Can Chicken RIce Be Properly Franchised?
By The Feiloh - Thursday, May 09, 2013
To most people, Mr Thian Boon Hua, the head honcho of the Boon Tong Kee Chicken Rice chain of restaurants still looks like a hawker rather than a successful restaurateur.
Usually dressed in t-shirt and shorts with sandals, you may not believe that he runs a chain of seven popular restaurants in Singapore and has several partnerships in Taiwan, the Philippines and Indonesia.
Mr Thian shared: “For some food companies, obtaining the franchise of a well-known brand is the way to quickly grow the business.
“However, not all cuisines can be franchised because the devil is in the details”, he said.
Continuing, he said: “And because the distinctiveness of street food is about attention to details while keeping costs low, this means that street food may eventually be extinct in Singapore where efficiency is paramount.”
Even though Mr Thian lacks in formal education, this driven hawker with only a Primary Six education makes up for with an extensive library of business books translated to Chinese and sleepless nights thinking about how to grow his business.
The 60-year old started off with only one stall selling chicken rice in Chinatown. Through hard work and sheer determination, he borrowed money and bought a shophouse in Balestier Road that eventually grew into his flagship outlet.
With success came knocks on his door to franchise his business to the region.
“It is not easy to franchise a dining concept where the method of cooking is not amenable to being easily learned,” said Mr Thian. “How do you teach someone to sauté something like liver to only 70% of doneness by eye? It takes months of training.”
Mr Thian said that for a Western food item like hamburger, it is easy to standardize size and composition of the beef patty, set specifications for the buns and other ingredients. Thereafter, uniformity is achieved by strict adhesion to the standard operating procedures or SOPs.
As such, the menu items for a franchising model must necessarily be simple to be reproduced by workers with minimal training.
For his own business, Mr Thian was able to expand abroad through a variety of partnerships.
He shared: “For us, the chance to franchise our brand abroad meant that we must first have our SOPs in order to maintain quality.
“We also don’t only have one model of partnership. For example, for some countries, we take a stake in the business while for others, it is strictly limited to supplying our secret sauces and training their workers to accurately reproduce our signature dishes,” he said.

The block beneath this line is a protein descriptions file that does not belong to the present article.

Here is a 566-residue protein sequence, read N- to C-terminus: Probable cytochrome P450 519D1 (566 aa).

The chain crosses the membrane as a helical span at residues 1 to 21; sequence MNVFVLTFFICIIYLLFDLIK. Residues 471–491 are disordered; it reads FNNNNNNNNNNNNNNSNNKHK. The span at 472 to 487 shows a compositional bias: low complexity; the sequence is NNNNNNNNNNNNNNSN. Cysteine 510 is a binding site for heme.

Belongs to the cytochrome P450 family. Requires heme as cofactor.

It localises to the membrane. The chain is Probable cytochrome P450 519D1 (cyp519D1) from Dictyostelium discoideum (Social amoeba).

He continued: “Trust and friendship with our partners is important and we must share a common vision on the Boon Tong Kee brand name.”
That brand name was synonymous with great chicken rice but Mr Thian was realistic to realise that he must do more to offer better value to his customers over the competition.
And it is this value that keeps his customers coming back for more. Mr Thian is so assured that he freely shares the recipe for his chicken rice which was published in a newspaper article and now adorns the walls of his restaurants.
“Anyone can buy a chicken from the supermarket but even if I freely share the recipe, they may not be able to reproduce it,” he said.
What sets his type of food, as well as with street food and hawker food apart from paint-by-number fast food restaurants is pride and passion.
Illustrating this, Mr Thian drew the picture of the typical hawker operators as a husband and wife team. In this situation, the couple works long, hard hours but still manages to make enough to send their children to university.
However, no parents would want their children to endure the same hard life as they did, and hardly any university-educated child would want to be a hawker either.
Another factor is that of costs and efficiency. Unless costs can be reined in, hawkers may have to cut corners compromising their distinctiveness, or charge more for their fare.
Said Mr Thian: “For small hawkers, they may not have efficiencies that my central kitchen offers to my restaurant chain. For example, I have a machine that allows a single worker to mince 30 kg of ginger a day but this is out of the reach of many hawkers.”
Because of that, Mr Thian foresees business opportunities in supplying hawkers with semi-prepared ingredients where they can further tweak and personalise for their stalls.
But many traditional dishes require long hours of preparation.
As an example, Mr Thian cited the example of a soup cooked with dried leafy vegetable and pig lungs where both of these main ingredients must be carefully cleaned. Unlike the skewering of satay and forming of fishballs nowadays, there are no machines to automate this work.
Being more efficient can only alleviate rising costs to a certain degree. In other countries, hawker or street food continues to flourish as there is great latitude for them to operate. This creates the buzz of a strong food culture that keeps tourists coming back for more.
“In Singapore, land is at a premium and is priced accordingly,” said Mr Thian. We maintain the availability and affordability of our hawker fare for both locals and tourists.
It will seem that unless more is done, unique Singapore dishes may devolve to poor imitations prepared in central kitchens and dished out by workers who have no pride or passion in their work.
He continued: “Unless food costs can be controlled, traditional food, particularly the authentic Singaporean fare sold in the street or in hawker centres, may face extinction,”
“And that would be Singapore’s great loss,” said Mr Thian.